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How to measure effectiveness in employee recognition

A client recently asked about different ways they could measure the impact of their employee recognition program. Since their program has been in place for several years and is aligned with their culture, they wondered what could be measured in addition to program participation levels. Naturally, the hard measures of productivity and revenue come to mind—measures usually more difficult to directly link to employee engagement.

As Seth Godin once cautioned, if things are difficult to measure, it’s easy to choose a “stand-in” measure: “The problem with stand-ins is that they’re almost always not quite right. The stand-in looks good at first, but then employees figure out how to game the system to make the stand-in number go up instead of the thing you’re actually trying to change.”

Godin’s warning reminded me of a particular client’s DIY program nightmare. They created a program in which customer service reps were rewarded for completing calls in less than one minute. The predictable result? Call center reps at 52 seconds could be heard saying: “I need to get off the phone now, please call back at this number.” You can be sure that the next program included measures of first-call resolution and the number of calls escalated to management—in addition to call times.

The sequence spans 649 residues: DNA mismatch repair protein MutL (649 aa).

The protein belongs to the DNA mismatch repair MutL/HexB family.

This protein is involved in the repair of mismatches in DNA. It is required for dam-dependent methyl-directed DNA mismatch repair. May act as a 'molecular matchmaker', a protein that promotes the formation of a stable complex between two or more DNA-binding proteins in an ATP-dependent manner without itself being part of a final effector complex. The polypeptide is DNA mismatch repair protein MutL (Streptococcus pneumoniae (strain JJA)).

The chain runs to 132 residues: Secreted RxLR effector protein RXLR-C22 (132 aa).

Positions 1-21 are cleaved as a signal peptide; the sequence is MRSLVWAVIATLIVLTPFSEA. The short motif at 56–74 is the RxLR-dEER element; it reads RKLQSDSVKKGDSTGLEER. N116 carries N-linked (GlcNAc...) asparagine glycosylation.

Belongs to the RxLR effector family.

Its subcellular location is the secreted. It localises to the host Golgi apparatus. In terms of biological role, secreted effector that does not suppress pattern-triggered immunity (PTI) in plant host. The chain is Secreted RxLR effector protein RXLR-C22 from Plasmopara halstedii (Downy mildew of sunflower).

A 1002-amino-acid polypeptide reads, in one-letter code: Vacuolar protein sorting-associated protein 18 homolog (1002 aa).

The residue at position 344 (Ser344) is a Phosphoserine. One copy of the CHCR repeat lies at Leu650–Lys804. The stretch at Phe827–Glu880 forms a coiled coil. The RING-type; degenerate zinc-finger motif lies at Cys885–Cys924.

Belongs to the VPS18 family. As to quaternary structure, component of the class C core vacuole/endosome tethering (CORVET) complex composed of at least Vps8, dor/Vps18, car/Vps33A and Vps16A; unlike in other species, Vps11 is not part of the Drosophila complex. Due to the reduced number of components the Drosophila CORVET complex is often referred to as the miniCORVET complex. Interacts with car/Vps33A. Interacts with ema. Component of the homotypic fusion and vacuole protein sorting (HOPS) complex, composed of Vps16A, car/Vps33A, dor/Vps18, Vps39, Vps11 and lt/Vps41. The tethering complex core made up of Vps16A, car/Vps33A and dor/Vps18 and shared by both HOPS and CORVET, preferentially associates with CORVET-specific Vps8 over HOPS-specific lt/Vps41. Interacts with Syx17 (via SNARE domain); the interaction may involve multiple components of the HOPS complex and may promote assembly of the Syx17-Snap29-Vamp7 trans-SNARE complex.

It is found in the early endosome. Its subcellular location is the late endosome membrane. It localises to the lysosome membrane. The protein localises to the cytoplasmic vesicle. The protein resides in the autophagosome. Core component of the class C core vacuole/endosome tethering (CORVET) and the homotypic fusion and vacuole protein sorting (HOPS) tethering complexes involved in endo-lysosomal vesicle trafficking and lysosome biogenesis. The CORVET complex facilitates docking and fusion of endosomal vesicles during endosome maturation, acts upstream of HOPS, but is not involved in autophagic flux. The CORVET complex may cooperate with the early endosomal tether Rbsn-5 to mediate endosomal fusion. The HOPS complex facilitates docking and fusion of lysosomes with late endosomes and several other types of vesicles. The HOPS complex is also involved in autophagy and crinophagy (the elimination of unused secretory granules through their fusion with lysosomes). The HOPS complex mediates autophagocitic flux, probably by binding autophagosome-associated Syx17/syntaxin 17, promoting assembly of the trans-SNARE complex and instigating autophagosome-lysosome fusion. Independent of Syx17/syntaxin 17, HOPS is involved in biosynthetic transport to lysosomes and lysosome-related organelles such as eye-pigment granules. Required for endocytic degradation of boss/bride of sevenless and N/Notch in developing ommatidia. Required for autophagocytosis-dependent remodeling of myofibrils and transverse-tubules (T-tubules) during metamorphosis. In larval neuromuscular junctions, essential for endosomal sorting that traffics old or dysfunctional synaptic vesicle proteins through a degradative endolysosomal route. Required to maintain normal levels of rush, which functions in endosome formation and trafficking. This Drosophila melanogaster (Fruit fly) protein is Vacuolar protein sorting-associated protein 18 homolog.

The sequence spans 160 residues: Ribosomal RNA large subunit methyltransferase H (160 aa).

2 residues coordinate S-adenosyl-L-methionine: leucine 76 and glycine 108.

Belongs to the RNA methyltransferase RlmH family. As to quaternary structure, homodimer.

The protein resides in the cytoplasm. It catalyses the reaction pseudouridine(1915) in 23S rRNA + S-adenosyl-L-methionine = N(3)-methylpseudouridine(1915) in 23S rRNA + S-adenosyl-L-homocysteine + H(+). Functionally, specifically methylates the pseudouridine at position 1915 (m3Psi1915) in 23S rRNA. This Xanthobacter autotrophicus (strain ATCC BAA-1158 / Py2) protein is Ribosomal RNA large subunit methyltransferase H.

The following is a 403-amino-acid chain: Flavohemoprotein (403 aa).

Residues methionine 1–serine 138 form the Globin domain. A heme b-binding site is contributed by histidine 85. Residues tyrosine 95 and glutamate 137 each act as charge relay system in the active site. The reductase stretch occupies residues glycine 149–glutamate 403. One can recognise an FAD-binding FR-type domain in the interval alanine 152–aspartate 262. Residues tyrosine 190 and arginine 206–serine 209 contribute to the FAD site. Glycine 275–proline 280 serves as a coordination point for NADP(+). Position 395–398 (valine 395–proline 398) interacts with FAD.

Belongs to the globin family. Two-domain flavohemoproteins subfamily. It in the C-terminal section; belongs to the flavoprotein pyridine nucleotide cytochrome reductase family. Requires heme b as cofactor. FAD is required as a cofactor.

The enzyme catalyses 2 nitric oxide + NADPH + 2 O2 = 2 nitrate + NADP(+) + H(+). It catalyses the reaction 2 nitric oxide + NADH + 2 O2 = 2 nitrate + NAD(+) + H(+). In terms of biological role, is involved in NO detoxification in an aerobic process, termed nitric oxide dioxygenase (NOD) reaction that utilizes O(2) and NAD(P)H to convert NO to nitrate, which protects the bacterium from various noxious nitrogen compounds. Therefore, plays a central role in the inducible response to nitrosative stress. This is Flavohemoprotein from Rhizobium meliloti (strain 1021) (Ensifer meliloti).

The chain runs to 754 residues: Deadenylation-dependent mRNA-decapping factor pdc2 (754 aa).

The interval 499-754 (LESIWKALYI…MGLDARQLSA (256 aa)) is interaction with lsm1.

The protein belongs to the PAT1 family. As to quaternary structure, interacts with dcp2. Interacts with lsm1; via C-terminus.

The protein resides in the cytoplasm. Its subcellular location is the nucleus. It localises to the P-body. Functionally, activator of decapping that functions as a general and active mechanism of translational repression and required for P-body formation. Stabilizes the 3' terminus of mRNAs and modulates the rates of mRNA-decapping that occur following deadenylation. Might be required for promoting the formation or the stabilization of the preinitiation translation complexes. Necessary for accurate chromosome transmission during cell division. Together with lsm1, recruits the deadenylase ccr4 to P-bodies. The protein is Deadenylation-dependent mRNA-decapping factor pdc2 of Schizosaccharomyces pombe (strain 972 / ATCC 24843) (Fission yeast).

So, that brings us back to effective measures for employee recognition programs. Participation numbers and percentages are a good start, but if that’s the only measure, you know that employees will crank out the volume—good, bad, or indifferent. When reviewing possible measures at the start of your program, look to follow the classic SMART criteria—specific, measurable, achievable, relevant, and time-bound. To better understand the impact of employee recognition, consider the following:

  • Improvement in survey scores of commitment to the company, likelihood to recommend to a friend, etc.
  • Overall recognition spend vs. number of employees recognized
  • The correlation between the breadth of recognition and survey score of commitment to the company
  • The correlation between increases in engagement and increases in productivity
  • The recognition profile of top performers vs. the general population

These measures will help you to better understand the impact of recognition and clues as to how you can enhance your program—and will help you to get the results you really want.